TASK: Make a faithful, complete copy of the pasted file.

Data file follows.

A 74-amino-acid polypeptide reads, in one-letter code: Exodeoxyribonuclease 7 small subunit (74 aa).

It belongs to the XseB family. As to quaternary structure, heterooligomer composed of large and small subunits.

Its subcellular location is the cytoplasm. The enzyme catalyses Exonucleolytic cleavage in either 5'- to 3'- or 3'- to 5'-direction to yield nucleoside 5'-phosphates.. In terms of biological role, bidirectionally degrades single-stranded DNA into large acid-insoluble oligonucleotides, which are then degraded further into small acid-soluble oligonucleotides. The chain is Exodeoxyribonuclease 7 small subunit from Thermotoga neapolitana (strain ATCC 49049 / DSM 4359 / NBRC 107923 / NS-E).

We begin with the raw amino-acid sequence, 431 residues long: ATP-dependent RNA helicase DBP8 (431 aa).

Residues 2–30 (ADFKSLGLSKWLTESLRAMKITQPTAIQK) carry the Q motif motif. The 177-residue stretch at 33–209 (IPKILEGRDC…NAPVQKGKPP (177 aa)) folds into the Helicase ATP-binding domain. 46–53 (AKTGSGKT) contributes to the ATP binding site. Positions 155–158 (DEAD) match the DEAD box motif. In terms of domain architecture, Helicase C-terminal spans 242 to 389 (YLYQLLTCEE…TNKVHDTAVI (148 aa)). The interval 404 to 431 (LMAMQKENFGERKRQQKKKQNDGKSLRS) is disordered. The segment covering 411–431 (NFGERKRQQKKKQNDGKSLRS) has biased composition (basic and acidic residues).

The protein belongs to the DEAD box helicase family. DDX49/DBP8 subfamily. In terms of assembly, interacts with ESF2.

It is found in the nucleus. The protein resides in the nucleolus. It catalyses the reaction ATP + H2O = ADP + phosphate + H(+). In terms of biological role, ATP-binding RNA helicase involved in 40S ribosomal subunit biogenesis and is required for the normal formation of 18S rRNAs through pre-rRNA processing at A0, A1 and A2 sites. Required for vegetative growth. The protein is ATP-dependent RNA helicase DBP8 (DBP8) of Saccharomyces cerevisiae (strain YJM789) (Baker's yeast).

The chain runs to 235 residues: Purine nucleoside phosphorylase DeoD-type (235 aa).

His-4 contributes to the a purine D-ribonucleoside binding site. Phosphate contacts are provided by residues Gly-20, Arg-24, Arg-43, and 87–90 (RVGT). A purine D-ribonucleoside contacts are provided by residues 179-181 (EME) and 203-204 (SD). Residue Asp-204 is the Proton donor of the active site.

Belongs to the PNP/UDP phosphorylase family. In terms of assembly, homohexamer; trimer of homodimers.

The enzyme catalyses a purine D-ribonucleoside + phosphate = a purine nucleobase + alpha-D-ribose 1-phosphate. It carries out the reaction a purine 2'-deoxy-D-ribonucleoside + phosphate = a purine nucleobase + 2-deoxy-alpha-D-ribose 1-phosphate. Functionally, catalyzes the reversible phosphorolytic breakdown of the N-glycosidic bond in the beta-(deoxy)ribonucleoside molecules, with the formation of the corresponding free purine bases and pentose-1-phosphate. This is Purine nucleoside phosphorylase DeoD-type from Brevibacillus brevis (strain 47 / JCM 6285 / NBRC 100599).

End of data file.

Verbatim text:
A 74-amino-acid polypeptide reads, in one-letter code: Exodeoxyribonuclease 7 small subunit (74 aa).

It belongs to the XseB family. As to quaternary structure, heterooligomer composed of large and small subunits.

Its subcellular location is the cytoplasm. The enzyme catalyses Exonucleolytic cleavage in either 5'- to 3'- or 3'- to 5'-direction to yield nucleoside 5'-phosphates.. In terms of biological role, bidirectionally degrades single-stranded DNA into large acid-insoluble oligonucleotides, which are then degraded further into small acid-soluble oligonucleotides. The chain is Exodeoxyribonuclease 7 small subunit from Thermotoga neapolitana (strain ATCC 49049 / DSM 4359 / NBRC 107923 / NS-E).

We begin with the raw amino-acid sequence, 431 residues long: ATP-dependent RNA helicase DBP8 (431 aa).

Residues 2–30 (ADFKSLGLSKWLTESLRAMKITQPTAIQK) carry the Q motif motif. The 177-residue stretch at 33–209 (IPKILEGRDC…NAPVQKGKPP (177 aa)) folds into the Helicase ATP-binding domain. 46–53 (AKTGSGKT) contributes to the ATP binding site. Positions 155–158 (DEAD) match the DEAD box motif. In terms of domain architecture, Helicase C-terminal spans 242 to 389 (YLYQLLTCEE…TNKVHDTAVI (148 aa)). The interval 404 to 431 (LMAMQKENFGERKRQQKKKQNDGKSLRS) is disordered. The segment covering 411–431 (NFGERKRQQKKKQNDGKSLRS) has biased composition (basic and acidic residues).

The protein belongs to the DEAD box helicase family. DDX49/DBP8 subfamily. In terms of assembly, interacts with ESF2.

It is found in the nucleus. The protein resides in the nucleolus. It catalyses the reaction ATP + H2O = ADP + phosphate + H(+). In terms of biological role, ATP-binding RNA helicase involved in 40S ribosomal subunit biogenesis and is required for the normal formation of 18S rRNAs through pre-rRNA processing at A0, A1 and A2 sites. Required for vegetative growth. The protein is ATP-dependent RNA helicase DBP8 (DBP8) of Saccharomyces cerevisiae (strain YJM789) (Baker's yeast).

The chain runs to 235 residues: Purine nucleoside phosphorylase DeoD-type (235 aa).

His-4 contributes to the a purine D-ribonucleoside binding site. Phosphate contacts are provided by residues Gly-20, Arg-24, Arg-43, and 87–90 (RVGT). A purine D-ribonucleoside contacts are provided by residues 179-181 (EME) and 203-204 (SD). Residue Asp-204 is the Proton donor of the active site.

Belongs to the PNP/UDP phosphorylase family. In terms of assembly, homohexamer; trimer of homodimers.

The enzyme catalyses a purine D-ribonucleoside + phosphate = a purine nucleobase + alpha-D-ribose 1-phosphate. It carries out the reaction a purine 2'-deoxy-D-ribonucleoside + phosphate = a purine nucleobase + 2-deoxy-alpha-D-ribose 1-phosphate. Functionally, catalyzes the reversible phosphorolytic breakdown of the N-glycosidic bond in the beta-(deoxy)ribonucleoside molecules, with the formation of the corresponding free purine bases and pentose-1-phosphate. This is Purine nucleoside phosphorylase DeoD-type from Brevibacillus brevis (strain 47 / JCM 6285 / NBRC 100599).